Taking you through from the consideration stage, to application and advice on how to complete and succeed, via funding, finding the right supervisor, ensuring you publish etc he gives ample food for thought for anyone considering this as an option on graduation.
He doesn’t pull his punches, stresses the need for high academic achievement, the virtually-inevitable mid-PhD crisis, the need to publish, the competition etc, . He does however, also point out the wide potential to use your PhD in areas other than academia – as long as you make the connection between your skills as a researcher and project-manager and the job in question clear to employers – and don’t rely on the ‘I’m a doctor, hire me’ formula.
And for anyone considering clinical psychology as a career, he also makes a good case for getting a PhD in psychology as a route to getting a place on the clinical psychology course.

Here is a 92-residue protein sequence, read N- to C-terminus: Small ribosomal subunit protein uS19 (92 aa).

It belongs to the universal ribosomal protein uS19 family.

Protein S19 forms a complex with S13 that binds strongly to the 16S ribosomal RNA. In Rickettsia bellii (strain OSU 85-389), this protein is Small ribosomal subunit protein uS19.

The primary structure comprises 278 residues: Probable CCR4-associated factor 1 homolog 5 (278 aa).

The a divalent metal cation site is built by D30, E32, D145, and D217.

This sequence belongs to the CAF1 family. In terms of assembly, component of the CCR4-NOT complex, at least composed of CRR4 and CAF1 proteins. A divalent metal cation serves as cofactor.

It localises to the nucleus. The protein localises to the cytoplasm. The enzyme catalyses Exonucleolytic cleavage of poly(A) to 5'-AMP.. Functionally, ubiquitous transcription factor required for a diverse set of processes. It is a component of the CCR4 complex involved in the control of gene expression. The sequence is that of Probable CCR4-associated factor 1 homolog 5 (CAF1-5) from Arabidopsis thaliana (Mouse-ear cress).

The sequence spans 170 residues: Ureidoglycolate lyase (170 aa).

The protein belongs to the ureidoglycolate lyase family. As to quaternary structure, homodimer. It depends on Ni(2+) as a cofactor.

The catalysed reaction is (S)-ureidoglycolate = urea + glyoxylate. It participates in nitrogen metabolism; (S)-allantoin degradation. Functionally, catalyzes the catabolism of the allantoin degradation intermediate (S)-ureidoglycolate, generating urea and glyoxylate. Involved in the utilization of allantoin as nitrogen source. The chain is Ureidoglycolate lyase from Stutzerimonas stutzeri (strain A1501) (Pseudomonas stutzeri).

Whilst stressing his advice is tailored to psychology PhDs in the UK, he also adds – ‘students in other fields should use this guide as “food for thought” being an example of how things occur in another field, which can be useful in comparing and contrasting with discipline and country specific advice given by trusted postgraduate research tutors and supervisors.’
So read on for all his advice – it could just be what you need to help you with your decision, application and direction when contemplating a PhD.
And also check out all our resources for researching if further study is for you too.